Say What You Really Mean, Bob

President Bush signed into law weeks ago an energy bill that raises federal fuel-economy standards 40%.

But the issue still gnaws at GM Vice Chairman and product boss Bob Lutz, who is never one to mince words.

“The law is passed, and we’ll live with it,” he says with a note of exasperation. “But it’s just stupid.”

Not Easy Being Green

The environmentally friendly theme of this year’s car show has generated a distinct warm and fuzzy atmosphere.

So much so, apparently, it is attracting a wider audience. But not all are welcome.

Four burly security guards surrounded a live frog at the media entrance to the show late Tuesday.

Despite its size – approximately equal to a child’s thumb – the guards gave the amphibian a wide berth, each standing several paces away while holding back onlookers.

The frog’s affiliation is unknown. It had no credentials.

Pickup Smackdown

Ford officials snicker at the relative dearth of ’09 Dodge Ram fullsize pickups on display here.

Chrysler will feature two redesigned Rams when the show opens to the public, compared with four iterations of the F-150, also redesigned for ’09.

Chrysler, which drove its show trucks down Washington Blvd. here in a long-horn cattle stampede, admits its supply of new Rams is constrained as it also is featuring the truck at several regional auto shows, including Texas, the heart of truck country.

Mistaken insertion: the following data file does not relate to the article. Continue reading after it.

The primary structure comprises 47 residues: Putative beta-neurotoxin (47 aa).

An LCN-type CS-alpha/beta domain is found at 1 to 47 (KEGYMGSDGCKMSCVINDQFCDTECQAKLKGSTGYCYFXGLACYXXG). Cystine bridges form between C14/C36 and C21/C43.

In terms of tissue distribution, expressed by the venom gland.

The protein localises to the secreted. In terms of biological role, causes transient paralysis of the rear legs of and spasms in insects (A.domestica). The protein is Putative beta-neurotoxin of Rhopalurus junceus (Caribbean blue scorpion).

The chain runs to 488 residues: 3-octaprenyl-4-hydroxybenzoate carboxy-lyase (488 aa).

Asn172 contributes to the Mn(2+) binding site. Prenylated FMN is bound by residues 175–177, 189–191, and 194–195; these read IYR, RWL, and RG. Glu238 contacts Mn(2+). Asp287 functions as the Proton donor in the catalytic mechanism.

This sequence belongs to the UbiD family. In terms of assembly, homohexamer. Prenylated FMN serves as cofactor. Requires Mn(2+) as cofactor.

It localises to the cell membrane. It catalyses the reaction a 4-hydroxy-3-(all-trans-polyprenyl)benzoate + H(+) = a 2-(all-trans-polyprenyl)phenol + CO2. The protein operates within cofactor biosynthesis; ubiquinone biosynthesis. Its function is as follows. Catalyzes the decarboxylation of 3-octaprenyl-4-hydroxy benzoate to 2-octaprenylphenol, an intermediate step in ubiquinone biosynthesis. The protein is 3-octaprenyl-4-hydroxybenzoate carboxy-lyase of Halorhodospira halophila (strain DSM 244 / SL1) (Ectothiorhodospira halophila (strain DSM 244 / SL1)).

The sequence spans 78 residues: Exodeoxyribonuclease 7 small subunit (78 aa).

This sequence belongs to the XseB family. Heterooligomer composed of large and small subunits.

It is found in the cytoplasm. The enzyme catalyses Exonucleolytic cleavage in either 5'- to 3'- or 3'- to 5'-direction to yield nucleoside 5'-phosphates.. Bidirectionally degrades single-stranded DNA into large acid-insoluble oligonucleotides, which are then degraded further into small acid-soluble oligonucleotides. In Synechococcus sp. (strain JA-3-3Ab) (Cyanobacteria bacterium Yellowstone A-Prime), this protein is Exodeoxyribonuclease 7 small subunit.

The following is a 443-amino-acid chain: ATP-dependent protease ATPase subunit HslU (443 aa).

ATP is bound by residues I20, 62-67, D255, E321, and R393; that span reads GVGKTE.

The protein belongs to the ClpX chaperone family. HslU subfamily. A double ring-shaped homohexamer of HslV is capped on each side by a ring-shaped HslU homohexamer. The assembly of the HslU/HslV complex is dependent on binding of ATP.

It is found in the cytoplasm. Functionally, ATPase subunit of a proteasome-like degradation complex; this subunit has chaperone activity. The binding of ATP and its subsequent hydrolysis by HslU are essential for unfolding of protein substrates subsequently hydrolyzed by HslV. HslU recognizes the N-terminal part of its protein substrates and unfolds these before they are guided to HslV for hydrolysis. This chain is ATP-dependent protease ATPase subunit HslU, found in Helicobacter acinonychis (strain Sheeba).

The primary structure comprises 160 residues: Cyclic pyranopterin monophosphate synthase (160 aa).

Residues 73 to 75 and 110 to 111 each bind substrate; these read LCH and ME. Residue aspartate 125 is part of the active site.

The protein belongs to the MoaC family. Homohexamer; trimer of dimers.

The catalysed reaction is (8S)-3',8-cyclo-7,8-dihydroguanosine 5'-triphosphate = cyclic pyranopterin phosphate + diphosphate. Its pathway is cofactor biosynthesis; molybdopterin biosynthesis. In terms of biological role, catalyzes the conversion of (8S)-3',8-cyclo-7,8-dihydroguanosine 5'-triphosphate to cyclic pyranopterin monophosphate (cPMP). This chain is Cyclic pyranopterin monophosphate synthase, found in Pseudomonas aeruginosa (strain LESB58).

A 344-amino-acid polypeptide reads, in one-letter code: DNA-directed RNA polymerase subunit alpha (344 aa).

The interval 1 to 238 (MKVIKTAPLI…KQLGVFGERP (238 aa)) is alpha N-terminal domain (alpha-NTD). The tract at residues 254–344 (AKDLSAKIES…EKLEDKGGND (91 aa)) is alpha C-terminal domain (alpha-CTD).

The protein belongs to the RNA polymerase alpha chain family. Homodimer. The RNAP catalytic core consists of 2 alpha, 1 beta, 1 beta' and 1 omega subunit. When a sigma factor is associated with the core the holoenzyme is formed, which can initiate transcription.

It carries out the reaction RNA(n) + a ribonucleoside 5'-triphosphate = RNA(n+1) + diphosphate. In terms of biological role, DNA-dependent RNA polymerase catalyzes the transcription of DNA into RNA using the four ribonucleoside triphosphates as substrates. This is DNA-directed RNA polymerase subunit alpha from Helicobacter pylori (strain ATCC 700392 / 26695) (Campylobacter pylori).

But that cuts no quarter with the competition. “Doesn’t say much for their attitude toward customers,” says one Fordster.

Quips a Chrysler insider: “It takes two of their trucks to equal one of ours.”

Foul Play

Hyundai is airing a spectacular commercial in South Korea in which its new Genesis premium sedan crashes into an Audi A8 at 62 mph (100 km/h).

The damage to both vehicles appears to be comparable, but local Audi officials are crying foul, contending their all-aluminum car is designed to significantly crumple to absorb shock and protect passengers. Therefore, the damage to the A8 is different than that sustained by the Genesis.

A Hyundai insider dismisses the protest.

“The Genesis was designed to target well-known luxury cars, so we included the collision scene in the commercial to prove it survives a serious crash just as well,” he says. “The results speak for themselves.”

– Compiled by Barbara McClellan